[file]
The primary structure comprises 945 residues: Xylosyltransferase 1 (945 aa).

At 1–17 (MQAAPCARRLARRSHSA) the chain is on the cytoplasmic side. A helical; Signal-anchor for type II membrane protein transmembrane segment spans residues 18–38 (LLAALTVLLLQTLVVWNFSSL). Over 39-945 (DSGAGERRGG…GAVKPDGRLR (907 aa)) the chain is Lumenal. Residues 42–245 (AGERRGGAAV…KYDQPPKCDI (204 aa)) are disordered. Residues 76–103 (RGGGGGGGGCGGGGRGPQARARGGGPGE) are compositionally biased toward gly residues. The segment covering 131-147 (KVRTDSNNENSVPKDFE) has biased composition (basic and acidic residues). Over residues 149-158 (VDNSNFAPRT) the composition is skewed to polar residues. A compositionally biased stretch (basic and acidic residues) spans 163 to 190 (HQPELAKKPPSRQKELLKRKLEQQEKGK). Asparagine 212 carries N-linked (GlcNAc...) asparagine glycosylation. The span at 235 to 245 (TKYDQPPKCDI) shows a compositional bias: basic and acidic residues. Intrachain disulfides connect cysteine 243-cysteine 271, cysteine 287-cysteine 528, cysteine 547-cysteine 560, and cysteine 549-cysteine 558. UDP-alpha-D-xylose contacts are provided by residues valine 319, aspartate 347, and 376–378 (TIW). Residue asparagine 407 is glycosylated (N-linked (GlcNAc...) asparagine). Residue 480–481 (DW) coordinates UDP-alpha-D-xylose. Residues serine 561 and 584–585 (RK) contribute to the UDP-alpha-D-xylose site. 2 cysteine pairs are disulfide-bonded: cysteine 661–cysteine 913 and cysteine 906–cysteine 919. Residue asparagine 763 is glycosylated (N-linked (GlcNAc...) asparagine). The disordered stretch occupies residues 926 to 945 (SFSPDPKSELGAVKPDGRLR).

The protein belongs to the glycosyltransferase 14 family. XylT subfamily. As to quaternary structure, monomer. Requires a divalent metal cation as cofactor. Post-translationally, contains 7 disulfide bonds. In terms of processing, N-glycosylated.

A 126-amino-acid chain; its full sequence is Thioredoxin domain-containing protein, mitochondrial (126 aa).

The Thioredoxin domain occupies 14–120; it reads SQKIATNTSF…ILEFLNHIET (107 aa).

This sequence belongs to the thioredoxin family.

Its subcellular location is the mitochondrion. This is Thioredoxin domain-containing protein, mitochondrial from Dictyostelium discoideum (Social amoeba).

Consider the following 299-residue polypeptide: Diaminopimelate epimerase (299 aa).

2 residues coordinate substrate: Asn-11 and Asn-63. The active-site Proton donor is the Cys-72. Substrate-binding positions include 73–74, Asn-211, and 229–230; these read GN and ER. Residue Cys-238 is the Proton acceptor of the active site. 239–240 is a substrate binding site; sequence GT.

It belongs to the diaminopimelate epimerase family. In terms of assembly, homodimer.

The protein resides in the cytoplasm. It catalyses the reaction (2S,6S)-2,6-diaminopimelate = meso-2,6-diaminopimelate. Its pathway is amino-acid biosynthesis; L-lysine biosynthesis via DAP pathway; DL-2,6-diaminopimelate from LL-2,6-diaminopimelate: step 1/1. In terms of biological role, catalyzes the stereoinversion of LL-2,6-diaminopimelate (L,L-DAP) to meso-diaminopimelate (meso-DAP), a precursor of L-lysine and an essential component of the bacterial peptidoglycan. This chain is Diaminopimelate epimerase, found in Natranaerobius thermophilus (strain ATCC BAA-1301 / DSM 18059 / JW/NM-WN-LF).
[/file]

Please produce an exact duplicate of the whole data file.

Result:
The primary structure comprises 945 residues: Xylosyltransferase 1 (945 aa).

At 1–17 (MQAAPCARRLARRSHSA) the chain is on the cytoplasmic side. A helical; Signal-anchor for type II membrane protein transmembrane segment spans residues 18–38 (LLAALTVLLLQTLVVWNFSSL). Over 39-945 (DSGAGERRGG…GAVKPDGRLR (907 aa)) the chain is Lumenal. Residues 42–245 (AGERRGGAAV…KYDQPPKCDI (204 aa)) are disordered. Residues 76–103 (RGGGGGGGGCGGGGRGPQARARGGGPGE) are compositionally biased toward gly residues. The segment covering 131-147 (KVRTDSNNENSVPKDFE) has biased composition (basic and acidic residues). Over residues 149-158 (VDNSNFAPRT) the composition is skewed to polar residues. A compositionally biased stretch (basic and acidic residues) spans 163 to 190 (HQPELAKKPPSRQKELLKRKLEQQEKGK). Asparagine 212 carries N-linked (GlcNAc...) asparagine glycosylation. The span at 235 to 245 (TKYDQPPKCDI) shows a compositional bias: basic and acidic residues. Intrachain disulfides connect cysteine 243-cysteine 271, cysteine 287-cysteine 528, cysteine 547-cysteine 560, and cysteine 549-cysteine 558. UDP-alpha-D-xylose contacts are provided by residues valine 319, aspartate 347, and 376–378 (TIW). Residue asparagine 407 is glycosylated (N-linked (GlcNAc...) asparagine). Residue 480–481 (DW) coordinates UDP-alpha-D-xylose. Residues serine 561 and 584–585 (RK) contribute to the UDP-alpha-D-xylose site. 2 cysteine pairs are disulfide-bonded: cysteine 661–cysteine 913 and cysteine 906–cysteine 919. Residue asparagine 763 is glycosylated (N-linked (GlcNAc...) asparagine). The disordered stretch occupies residues 926 to 945 (SFSPDPKSELGAVKPDGRLR).

The protein belongs to the glycosyltransferase 14 family. XylT subfamily. As to quaternary structure, monomer. Requires a divalent metal cation as cofactor. Post-translationally, contains 7 disulfide bonds. In terms of processing, N-glycosylated.

A 126-amino-acid chain; its full sequence is Thioredoxin domain-containing protein, mitochondrial (126 aa).

The Thioredoxin domain occupies 14–120; it reads SQKIATNTSF…ILEFLNHIET (107 aa).

This sequence belongs to the thioredoxin family.

Its subcellular location is the mitochondrion. This is Thioredoxin domain-containing protein, mitochondrial from Dictyostelium discoideum (Social amoeba).

Consider the following 299-residue polypeptide: Diaminopimelate epimerase (299 aa).

2 residues coordinate substrate: Asn-11 and Asn-63. The active-site Proton donor is the Cys-72. Substrate-binding positions include 73–74, Asn-211, and 229–230; these read GN and ER. Residue Cys-238 is the Proton acceptor of the active site. 239–240 is a substrate binding site; sequence GT.

It belongs to the diaminopimelate epimerase family. In terms of assembly, homodimer.

The protein resides in the cytoplasm. It catalyses the reaction (2S,6S)-2,6-diaminopimelate = meso-2,6-diaminopimelate. Its pathway is amino-acid biosynthesis; L-lysine biosynthesis via DAP pathway; DL-2,6-diaminopimelate from LL-2,6-diaminopimelate: step 1/1. In terms of biological role, catalyzes the stereoinversion of LL-2,6-diaminopimelate (L,L-DAP) to meso-diaminopimelate (meso-DAP), a precursor of L-lysine and an essential component of the bacterial peptidoglycan. This chain is Diaminopimelate epimerase, found in Natranaerobius thermophilus (strain ATCC BAA-1301 / DSM 18059 / JW/NM-WN-LF).